Course Unit Page


This teaching activity contributes to the achievement of the Sustainable Development Goals of the UN 2030 Agenda.

No poverty Good health and well-being Affordable and clean energy Reduced inequalities

Academic Year 2022/2023

Learning outcomes

This is a course is an applied course on international economic development, organised around the main current topics. The aim of the course is to offer students the theoretical and analytical tools to understand the different interpretations of economic development - in its evolving features - both at the local and at the international level. With the objective of providing the basic context for correctly framing the Sustainable Development Goals, the course focuses on issues such as poverty, hunger, inequality, migration and unbalanced development. The experience of the so-called emerging countries will be one of the privileged points of view. Students will be able to acquire the ability to tackle the problems of economic development and competition in an applied and comparative perspective, with thematic in-depth applications.

Course contents

This course covers four main areas:

  1. Poverty – how has poverty evolved in recent times and how it has affected (and been affected) by development (or lack of)
  2. Inequality - how has inequality evolved in recent times and how it has affected (and been affected) by development (or lack of)
  3. Climate change – how has climate change evolved in recent times and how it has affected (and has been affected) by development
  4. The recent pandemic – how and why it is related to the environment and how it has affected development


1. What is poverty: definitions and measures. Absolute and relative poverty. Multi-dimensional poverty

2. Poverty: what the numbers show. Long-run and short run tendencies. The changing “geography of poverty”


1. Inequality in the distribution of income and wealth: definitions and concepts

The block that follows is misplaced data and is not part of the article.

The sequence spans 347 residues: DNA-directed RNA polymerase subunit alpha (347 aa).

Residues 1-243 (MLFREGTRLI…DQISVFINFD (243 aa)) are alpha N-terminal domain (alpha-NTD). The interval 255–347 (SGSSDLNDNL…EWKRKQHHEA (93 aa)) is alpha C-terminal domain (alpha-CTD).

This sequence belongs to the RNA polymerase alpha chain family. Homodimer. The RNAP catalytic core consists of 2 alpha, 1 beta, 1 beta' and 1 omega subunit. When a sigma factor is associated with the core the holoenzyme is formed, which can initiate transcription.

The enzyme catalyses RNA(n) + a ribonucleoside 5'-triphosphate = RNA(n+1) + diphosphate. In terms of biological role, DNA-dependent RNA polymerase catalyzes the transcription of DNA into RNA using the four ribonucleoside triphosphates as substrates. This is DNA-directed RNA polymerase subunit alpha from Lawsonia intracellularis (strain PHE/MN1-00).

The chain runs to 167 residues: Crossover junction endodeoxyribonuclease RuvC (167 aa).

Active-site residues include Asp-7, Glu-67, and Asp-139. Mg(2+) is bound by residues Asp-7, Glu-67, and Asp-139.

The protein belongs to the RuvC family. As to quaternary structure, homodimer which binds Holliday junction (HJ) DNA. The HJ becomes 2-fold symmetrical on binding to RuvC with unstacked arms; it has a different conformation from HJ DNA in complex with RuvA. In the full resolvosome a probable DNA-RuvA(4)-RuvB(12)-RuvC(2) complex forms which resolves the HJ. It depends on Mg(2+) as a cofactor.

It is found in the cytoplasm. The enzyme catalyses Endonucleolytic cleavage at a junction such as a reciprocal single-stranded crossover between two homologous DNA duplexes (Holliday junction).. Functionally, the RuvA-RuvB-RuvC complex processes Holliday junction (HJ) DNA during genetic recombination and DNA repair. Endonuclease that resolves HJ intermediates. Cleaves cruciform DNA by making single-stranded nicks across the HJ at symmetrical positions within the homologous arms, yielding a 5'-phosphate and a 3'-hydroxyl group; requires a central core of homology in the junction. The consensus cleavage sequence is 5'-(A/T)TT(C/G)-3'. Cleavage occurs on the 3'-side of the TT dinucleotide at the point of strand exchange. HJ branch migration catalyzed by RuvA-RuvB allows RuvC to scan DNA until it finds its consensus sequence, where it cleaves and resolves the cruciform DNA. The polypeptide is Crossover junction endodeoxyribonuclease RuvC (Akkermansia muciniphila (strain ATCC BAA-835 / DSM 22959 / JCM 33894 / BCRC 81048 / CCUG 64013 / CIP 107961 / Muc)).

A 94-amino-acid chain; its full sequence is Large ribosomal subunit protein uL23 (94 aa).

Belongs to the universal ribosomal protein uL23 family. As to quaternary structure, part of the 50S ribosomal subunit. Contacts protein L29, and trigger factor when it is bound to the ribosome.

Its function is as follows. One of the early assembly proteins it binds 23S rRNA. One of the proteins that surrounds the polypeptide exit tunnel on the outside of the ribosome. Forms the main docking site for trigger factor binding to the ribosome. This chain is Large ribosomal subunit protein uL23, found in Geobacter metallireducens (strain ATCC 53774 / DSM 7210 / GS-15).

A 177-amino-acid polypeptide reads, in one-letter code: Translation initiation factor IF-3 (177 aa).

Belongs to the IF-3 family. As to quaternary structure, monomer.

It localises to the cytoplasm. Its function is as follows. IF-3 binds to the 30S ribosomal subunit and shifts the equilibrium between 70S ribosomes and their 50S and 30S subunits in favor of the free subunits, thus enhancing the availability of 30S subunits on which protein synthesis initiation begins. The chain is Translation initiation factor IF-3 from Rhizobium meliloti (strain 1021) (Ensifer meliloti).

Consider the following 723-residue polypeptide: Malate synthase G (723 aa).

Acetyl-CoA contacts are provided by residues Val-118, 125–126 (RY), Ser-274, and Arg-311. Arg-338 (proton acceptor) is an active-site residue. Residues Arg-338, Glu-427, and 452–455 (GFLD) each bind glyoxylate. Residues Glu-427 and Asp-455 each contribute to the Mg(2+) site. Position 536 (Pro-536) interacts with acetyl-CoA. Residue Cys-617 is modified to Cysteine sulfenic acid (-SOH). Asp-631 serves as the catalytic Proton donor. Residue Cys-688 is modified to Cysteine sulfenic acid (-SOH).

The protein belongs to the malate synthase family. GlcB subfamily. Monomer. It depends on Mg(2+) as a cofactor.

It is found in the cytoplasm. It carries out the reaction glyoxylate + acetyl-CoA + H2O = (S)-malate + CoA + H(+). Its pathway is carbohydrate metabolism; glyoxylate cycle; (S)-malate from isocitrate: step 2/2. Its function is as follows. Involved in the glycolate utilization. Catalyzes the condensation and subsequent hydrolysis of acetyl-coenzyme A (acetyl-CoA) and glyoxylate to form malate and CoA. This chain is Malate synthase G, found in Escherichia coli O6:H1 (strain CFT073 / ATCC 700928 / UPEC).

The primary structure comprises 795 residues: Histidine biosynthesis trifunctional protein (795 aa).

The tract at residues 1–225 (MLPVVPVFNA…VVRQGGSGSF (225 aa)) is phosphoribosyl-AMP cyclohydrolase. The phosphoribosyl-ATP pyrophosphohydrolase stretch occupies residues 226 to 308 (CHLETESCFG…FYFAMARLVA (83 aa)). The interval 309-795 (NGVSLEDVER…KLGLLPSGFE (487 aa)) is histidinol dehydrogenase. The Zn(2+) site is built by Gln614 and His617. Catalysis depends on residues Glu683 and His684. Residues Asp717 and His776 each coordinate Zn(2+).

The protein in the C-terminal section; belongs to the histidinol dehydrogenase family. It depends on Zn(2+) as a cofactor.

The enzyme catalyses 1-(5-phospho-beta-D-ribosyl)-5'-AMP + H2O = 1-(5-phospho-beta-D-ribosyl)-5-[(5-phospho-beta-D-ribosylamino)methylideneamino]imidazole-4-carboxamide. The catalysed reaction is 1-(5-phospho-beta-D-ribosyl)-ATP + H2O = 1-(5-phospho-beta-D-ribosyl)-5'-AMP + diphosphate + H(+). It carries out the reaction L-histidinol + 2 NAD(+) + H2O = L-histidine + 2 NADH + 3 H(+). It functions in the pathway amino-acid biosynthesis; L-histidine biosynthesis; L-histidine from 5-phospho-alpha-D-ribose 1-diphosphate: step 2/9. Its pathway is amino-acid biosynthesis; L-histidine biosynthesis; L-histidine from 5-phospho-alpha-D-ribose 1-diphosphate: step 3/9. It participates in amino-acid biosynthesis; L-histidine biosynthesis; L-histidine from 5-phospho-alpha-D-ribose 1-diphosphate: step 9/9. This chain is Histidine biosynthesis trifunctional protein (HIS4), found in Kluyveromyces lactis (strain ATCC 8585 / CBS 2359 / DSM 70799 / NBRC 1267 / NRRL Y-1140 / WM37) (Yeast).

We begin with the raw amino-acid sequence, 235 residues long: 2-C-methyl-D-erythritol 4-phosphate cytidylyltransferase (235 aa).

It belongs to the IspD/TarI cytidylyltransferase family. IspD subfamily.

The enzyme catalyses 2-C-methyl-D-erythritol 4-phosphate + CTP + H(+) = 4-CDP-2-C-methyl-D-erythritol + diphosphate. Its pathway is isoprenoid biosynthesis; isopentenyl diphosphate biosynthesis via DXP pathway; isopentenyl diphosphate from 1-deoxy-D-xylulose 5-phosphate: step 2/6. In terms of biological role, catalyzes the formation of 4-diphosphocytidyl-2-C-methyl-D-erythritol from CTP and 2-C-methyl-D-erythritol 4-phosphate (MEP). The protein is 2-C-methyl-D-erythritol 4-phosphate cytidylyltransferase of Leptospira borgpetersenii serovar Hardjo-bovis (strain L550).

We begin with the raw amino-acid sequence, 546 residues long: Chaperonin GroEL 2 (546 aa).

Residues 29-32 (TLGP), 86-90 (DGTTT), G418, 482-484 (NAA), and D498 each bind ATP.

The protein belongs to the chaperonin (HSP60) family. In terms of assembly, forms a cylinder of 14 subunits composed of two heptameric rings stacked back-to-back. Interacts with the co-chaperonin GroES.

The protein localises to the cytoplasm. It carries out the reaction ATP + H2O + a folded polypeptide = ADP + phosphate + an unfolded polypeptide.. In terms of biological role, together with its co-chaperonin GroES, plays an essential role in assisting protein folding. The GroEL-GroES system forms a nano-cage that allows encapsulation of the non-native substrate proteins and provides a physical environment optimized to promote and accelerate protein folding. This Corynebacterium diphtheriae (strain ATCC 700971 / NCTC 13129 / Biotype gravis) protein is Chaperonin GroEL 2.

2. Inequality in the distribution of income and wealth: measures

3. The relationship between income growth and income inequality. The Kuznets’ curve.

4. World income inequality: the distance between rich and poor countries. The great divergence.

5. Is world income inequality increasing or not? The evidence

6. Historical view on inequality in the distribution of wealth and income. Piketty’s contribution. The debate on Piketty’s contribution

7. Inequality in health and living conditions

8. The consequences of inequality: populism and the crisis of democracy

Climate change and its economic and social consequences

1. Why are we talking about climate change. Who (which country/activity) is mostly contributing to it and who (which country/activity) is mostly affected

2. Climate change inequalities

3. Climate change and economics - Climate change and policy

4. Consequences of climate change on social and economic conditions

The recent pandemic  

1. The social and economic effects of the Covid-19 pandemic


References will be provided during the course. Non textbook is required

Teaching methods

Power point presentations in class. Interactions with students. Written exam on the course topics and writing of an essay.

Assessment methods

Written exam (60% of final grade)

Free discussion essay (40% of final grade)

Teaching tools

Powerpoint slides, online exchanges

Office hours

See the website of Pier Giorgio Ardeni